What are the achievements, trends and challenges for Decision Support Systems?
In late October 2001, Manuel Mora, an Associate Professor in the Department of Information Systems, Universidad Autonoma de Aguascalientes (www.uaa.mx),
1) What are the key achievements from the research and practice of DSS in the last 20 years (1981-2001)?
The key achievements seem to be associated primarily with innovative products like Expert Choice, GroupSystems, IFPS and PowerPlay. In some ways the key achievements have come more from applied research and practice than from traditional academic research. A number of Professors have migrated to the commercial realm to pursue their ideas. For example, researchers at a number of Universities made substantial contributions to the development of Group DSS and their research stimulated many studies related to the use of group technologies in organizations.
Vendors have worked to implement DSS products using graphical user interfaces and this has increased the accessibility of query and reporting tools, decision models and expert system technologies. Improved products have not however led to many new empirical studies related to how DSS impact decision behavior or decision quality.
2) What are the research issues and practical problems that have yet to be resolved in the field?
The research issues related to Decision Support still reads like a long shopping list. A few questions standout for me including: How can changes in the user interface impact the utility, perceived usefulness and effectiveness of a specific category of decision support system? How does the metadata available to a user impact the usefulness of a data-driven DSS? How does interactive video and voice change the dynamics and results of a synchronous meeting where some participants are geographically dispersed?
As far as practical problems, they are perhaps fewer in number than 20 years ago, but more important because of the increased number of DSS users and their evolved expectations. Managing and creating large decision support databases remains a difficult task. Model management and model reuse remain difficult tasks related to building Model-driven DSS. Representing knowledge and capturing knowledge from experts in useful domains for decision support is certainly not a trivial task.
Despite extensive commentaries, anecdotes and studies, building Knowledge-driven DSS seems more like a myterious art than a routinized, well-understood development methodology. Finally, communications technologies have improved tremendously, but much needs to be done to insure that systems are available when needed, perform satisfactorily and that needed capabilities for interactive video are provided and integrated with other decision support and collaboration tools.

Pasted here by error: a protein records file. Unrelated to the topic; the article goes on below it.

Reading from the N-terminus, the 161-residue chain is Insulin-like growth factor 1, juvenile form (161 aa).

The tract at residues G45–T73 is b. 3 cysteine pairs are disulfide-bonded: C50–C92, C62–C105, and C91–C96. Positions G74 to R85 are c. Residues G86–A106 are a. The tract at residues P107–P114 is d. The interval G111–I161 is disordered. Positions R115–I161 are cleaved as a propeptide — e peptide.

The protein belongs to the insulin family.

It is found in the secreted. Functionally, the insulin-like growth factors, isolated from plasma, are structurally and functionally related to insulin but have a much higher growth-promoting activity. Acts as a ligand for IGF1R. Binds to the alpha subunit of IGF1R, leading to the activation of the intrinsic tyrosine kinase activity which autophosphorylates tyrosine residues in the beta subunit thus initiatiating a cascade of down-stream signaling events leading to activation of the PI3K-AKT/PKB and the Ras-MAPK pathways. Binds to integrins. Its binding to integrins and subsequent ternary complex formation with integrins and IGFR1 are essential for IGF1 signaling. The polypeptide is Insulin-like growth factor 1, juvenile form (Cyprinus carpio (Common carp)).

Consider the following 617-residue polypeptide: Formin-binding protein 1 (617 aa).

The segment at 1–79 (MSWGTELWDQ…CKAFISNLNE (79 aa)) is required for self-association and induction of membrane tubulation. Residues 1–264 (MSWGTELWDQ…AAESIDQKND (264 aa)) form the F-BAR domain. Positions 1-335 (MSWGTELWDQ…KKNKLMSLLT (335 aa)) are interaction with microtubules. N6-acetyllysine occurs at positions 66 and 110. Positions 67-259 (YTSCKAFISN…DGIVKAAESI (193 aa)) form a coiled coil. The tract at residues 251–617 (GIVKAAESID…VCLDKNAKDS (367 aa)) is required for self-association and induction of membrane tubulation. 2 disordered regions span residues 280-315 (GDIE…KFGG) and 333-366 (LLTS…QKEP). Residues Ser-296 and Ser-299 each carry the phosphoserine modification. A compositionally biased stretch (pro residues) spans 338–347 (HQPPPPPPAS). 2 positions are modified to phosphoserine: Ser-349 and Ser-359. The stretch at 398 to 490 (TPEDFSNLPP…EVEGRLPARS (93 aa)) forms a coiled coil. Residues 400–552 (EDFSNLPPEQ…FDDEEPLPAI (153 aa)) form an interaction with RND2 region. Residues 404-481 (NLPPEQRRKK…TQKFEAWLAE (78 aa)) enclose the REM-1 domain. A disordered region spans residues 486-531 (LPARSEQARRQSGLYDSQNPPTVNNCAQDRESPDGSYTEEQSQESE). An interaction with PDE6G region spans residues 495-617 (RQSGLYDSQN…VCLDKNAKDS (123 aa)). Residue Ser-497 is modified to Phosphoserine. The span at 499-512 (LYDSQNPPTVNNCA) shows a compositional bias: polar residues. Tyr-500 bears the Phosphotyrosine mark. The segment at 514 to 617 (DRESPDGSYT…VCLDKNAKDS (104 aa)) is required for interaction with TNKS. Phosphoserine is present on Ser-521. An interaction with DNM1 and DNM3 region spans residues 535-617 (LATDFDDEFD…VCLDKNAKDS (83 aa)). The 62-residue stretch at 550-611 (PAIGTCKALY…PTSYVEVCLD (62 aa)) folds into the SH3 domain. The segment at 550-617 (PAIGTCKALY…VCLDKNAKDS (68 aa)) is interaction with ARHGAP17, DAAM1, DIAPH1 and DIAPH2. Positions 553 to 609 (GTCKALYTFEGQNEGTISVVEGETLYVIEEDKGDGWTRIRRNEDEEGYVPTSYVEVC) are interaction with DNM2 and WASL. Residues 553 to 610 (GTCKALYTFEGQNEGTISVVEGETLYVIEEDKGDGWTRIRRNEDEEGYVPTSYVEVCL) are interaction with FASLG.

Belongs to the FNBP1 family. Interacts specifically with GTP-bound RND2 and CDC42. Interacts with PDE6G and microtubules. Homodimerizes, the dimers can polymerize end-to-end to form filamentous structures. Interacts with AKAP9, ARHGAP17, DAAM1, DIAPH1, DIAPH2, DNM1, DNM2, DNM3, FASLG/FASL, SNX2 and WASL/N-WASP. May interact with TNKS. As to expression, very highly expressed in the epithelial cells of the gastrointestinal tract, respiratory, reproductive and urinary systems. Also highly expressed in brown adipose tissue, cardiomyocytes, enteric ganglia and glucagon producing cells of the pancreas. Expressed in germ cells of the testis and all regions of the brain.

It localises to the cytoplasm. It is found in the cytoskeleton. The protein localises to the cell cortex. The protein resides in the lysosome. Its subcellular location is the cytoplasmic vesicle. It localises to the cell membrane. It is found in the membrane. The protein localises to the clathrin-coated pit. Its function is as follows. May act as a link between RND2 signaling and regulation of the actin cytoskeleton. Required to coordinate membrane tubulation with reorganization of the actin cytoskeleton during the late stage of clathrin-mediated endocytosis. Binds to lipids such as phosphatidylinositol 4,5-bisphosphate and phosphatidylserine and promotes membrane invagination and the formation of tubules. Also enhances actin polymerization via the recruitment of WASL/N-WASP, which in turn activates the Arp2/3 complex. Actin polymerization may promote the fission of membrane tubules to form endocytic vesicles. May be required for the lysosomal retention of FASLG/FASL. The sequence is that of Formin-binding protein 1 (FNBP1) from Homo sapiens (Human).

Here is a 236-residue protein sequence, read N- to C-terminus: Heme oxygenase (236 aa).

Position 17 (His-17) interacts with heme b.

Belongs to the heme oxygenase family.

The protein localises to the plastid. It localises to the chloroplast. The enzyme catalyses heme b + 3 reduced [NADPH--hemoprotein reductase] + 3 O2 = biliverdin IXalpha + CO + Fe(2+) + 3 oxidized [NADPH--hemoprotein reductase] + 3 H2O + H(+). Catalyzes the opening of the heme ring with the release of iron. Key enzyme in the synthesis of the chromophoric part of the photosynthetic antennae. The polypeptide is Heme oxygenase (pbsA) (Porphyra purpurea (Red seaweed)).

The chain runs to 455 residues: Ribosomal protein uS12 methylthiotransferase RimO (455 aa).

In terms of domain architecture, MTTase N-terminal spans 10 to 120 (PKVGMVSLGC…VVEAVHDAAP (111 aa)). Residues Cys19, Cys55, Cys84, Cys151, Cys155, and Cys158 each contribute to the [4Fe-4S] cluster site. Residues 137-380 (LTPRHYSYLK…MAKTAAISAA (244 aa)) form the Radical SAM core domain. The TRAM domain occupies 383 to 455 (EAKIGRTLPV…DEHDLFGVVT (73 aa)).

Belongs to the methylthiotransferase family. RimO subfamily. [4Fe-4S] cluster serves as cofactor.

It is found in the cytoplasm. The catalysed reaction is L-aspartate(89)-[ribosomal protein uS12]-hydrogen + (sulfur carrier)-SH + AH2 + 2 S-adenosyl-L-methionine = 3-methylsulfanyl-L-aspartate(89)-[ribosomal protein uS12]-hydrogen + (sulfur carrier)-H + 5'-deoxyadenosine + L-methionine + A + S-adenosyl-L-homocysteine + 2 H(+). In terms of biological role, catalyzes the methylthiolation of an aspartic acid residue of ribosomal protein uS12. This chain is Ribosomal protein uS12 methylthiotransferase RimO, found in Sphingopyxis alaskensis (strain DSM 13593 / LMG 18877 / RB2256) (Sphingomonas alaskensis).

3) What are the 3-5 characteristics for the next generation of DSS for all management levels?
There won't be a single next generation for decision support. Some characteristics that will appear in decision support systems include greater customization, more integration with other information systems, integration of interactive voice and video, voice driven user interfaces, and more powerful representations including 3-D graphics and more realistic, graphical business and process simulations. I'm looking forward to "Roller Coaster Tycoon" or "Roller Coaster Designer" like decision support simulations.
4) What are the core concepts that are essential for future DSS architectures?
From my perspective the core concept is accessibility, but security issues need to be addressed more systematically than they have been in recent years. Also the issue of database design and backup is a problem in terabyte sized warehouses that will only get worse. The issues associated with distributed components (.NET) and the role of application service providers (ASPs) will further complicate the design of DSS.
5) What are the main trends and challenges in the development of DSS from a practical perspective?
The main trend seems to be vendor consolidation and the main challenge remains innovation. The "older" Business Intelligence and Modeling and Analysis vendors seem to be ready for a wave of mergers and other joint activities. Innovation is still possible in this product space and the example of Web Decision portals suggests that more innovation is both possible and likely. There is certainly a need for new products in most of the decision support categories.
The above is from Power, D., What are the achievements, trends and challenges for Decision Support Systems (DSS)? DSS News, Vol. 2, No. 24,
Last update: 2005-08-07 11:40
Author: Daniel Power
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